Sometimes our parliamentarians muster an unusual degree of levity when discussing serious issues.
Take a debate in the House of Lords this week. During a discussion on the return of refused asylum seekers to countries like Sudan, Iraq and Zimbabwe, the Security Minister, Admiral Lord West said, almost inexplicably:
“I am in a particularly good mood, because 203 years ago today, at this time, sadly, Lord Nelson was mortally wounded, but we were about to win a great victory. It is a marvellous day for me in that sense, as well.”
The sharp-witted Baroness Williams, a long-time campaigner for the rights of refugees, leapt in:
“My Lords, will the noble Lord West rise to the boldness of his great predecessor, Lord Nelson—to whom he has rightly paid tribute—and suggest that the Government take a bold step: namely, to permit Zimbabwean refugees in this country to work until they return, not least because, in doing so, they will gain some of the professional experience and knowledge that a newly democratic Zimbabwe will desperately need, and to which the United Kingdom Government could contribute in the way that his predecessor contributed to the great battle at Trafalgar?”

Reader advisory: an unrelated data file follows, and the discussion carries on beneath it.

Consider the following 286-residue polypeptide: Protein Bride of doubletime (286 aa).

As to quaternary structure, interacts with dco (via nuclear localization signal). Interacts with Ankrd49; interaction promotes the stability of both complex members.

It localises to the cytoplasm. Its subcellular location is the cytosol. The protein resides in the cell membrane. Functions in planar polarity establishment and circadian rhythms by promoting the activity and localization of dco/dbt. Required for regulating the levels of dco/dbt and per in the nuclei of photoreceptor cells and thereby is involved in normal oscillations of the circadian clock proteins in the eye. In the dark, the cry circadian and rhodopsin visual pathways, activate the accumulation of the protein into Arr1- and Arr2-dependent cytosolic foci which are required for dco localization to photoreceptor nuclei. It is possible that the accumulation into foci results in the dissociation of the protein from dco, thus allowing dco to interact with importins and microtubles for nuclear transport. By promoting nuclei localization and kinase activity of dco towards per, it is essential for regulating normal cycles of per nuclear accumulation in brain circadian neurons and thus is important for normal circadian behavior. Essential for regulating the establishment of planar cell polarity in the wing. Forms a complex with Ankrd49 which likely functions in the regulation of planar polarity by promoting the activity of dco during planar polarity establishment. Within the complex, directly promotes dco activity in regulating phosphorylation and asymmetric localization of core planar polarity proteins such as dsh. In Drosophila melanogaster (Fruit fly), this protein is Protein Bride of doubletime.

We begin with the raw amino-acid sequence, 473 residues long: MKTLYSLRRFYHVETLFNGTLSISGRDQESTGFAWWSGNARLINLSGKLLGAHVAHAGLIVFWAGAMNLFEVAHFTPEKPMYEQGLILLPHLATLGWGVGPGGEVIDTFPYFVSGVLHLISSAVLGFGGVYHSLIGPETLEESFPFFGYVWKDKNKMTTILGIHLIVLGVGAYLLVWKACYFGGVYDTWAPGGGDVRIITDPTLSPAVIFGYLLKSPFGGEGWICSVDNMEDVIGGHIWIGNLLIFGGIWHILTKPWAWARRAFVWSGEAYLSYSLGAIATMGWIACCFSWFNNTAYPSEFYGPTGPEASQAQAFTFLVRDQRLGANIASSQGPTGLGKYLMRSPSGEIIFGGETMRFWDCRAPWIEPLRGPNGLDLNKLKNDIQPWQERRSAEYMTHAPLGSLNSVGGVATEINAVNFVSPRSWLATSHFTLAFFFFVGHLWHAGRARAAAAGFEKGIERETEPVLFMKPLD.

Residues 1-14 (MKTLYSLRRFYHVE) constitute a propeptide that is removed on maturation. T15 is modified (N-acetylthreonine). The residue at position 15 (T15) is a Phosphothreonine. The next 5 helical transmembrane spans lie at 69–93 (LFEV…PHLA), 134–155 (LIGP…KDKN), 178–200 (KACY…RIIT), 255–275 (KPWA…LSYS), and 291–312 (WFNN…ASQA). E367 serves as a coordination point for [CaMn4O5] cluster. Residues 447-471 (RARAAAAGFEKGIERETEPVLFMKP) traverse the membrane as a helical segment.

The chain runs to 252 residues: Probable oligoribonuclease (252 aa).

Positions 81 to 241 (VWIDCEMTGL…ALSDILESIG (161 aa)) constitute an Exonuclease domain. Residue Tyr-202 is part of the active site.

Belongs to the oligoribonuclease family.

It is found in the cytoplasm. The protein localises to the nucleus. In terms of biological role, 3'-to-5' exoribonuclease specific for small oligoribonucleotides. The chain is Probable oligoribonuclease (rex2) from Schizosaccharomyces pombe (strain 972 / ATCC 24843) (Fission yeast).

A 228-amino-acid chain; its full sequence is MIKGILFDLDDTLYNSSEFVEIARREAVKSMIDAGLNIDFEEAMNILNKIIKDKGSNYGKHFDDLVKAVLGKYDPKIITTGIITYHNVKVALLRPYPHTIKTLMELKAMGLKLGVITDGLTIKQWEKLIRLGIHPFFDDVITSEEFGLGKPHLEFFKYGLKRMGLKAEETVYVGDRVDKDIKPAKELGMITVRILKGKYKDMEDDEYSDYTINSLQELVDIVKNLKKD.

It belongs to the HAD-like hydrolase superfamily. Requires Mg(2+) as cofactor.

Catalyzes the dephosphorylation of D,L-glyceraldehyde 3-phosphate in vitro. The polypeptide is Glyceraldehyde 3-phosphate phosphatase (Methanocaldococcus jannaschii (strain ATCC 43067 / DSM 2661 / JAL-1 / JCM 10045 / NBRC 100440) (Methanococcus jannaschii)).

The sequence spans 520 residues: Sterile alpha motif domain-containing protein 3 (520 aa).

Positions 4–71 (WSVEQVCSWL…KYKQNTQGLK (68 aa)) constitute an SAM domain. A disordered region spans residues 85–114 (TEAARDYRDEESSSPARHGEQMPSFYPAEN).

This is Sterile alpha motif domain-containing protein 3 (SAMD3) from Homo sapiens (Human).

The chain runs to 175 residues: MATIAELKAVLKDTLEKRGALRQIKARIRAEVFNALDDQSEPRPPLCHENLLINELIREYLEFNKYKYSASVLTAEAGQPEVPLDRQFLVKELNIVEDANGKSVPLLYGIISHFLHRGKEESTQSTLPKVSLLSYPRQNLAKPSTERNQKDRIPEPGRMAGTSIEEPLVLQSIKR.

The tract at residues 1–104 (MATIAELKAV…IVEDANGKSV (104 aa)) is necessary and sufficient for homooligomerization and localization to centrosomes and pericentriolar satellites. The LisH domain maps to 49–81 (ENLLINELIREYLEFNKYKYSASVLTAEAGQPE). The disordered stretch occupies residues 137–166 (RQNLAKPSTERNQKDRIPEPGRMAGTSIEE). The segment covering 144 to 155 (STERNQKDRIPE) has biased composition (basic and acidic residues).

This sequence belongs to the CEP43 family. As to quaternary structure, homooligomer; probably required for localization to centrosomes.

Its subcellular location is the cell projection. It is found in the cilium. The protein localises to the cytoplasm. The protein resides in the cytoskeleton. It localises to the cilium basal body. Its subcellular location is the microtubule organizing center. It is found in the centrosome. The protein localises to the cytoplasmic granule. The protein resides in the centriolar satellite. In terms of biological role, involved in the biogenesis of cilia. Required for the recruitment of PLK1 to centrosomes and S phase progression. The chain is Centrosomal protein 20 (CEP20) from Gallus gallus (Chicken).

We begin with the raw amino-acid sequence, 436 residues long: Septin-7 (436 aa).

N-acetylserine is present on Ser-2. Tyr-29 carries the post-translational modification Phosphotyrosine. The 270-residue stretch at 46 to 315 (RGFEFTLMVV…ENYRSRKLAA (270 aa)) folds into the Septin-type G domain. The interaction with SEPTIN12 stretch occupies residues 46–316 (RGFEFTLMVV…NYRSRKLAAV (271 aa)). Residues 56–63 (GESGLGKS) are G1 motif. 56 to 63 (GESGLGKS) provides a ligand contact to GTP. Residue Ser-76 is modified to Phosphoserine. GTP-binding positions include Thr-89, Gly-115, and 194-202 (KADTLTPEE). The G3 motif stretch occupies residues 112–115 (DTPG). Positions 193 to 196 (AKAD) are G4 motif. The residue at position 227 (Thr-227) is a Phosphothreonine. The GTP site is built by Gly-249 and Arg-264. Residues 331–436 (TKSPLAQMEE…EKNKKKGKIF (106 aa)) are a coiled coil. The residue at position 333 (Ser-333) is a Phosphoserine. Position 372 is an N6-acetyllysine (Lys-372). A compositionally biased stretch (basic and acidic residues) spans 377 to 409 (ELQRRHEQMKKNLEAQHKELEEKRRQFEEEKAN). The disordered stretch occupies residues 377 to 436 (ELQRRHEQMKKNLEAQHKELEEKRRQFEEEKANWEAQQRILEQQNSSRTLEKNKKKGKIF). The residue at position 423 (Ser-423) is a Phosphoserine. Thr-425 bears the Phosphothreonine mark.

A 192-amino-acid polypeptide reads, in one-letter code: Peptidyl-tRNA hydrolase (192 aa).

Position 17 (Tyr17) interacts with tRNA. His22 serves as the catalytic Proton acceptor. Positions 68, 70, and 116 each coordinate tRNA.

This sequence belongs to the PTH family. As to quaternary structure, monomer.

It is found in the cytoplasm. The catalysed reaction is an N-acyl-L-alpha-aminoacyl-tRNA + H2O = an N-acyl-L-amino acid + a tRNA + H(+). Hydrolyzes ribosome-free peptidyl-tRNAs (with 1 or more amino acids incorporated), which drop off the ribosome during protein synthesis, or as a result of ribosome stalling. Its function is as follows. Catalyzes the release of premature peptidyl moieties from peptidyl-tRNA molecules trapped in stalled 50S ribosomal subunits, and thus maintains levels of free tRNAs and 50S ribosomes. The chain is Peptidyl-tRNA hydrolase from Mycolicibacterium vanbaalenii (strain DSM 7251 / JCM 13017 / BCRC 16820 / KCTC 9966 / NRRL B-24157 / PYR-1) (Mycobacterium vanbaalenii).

Sadly, Lord West was having none of it:
“My Lords, I would not for a moment dream of stepping into those shoes. I have found that whenever I do anything bold, I get rather a slapping, so I have to be a little careful about being overbold.
As the noble Baroness well knows, it is not generally our policy to let people work because it gets people linked and looped into the country and we have to have a proper policy of returning people. That policy really has worked. We have fewer people applying, we have been successful in getting people back, and there are benefits from that.”
There was a further reference to the promise that Gordon Brown made before the summer to look at the situation of Zimbabwean refused asylum seekers:
“As for Zimbabweans, people who have done 12 months where it is not their responsibility are allowed to work. We are looking to see whether there is anything else that we can do for them but, generally, we should not let people work because the aim must be that, if they are not here properly, they should go back to their country of origin.”
We await to see what comes of their “looking to see” what can be done for Zimbabweans, but debates like this keep the pressure on the Government, and make sure that the promise cannot be forgotten.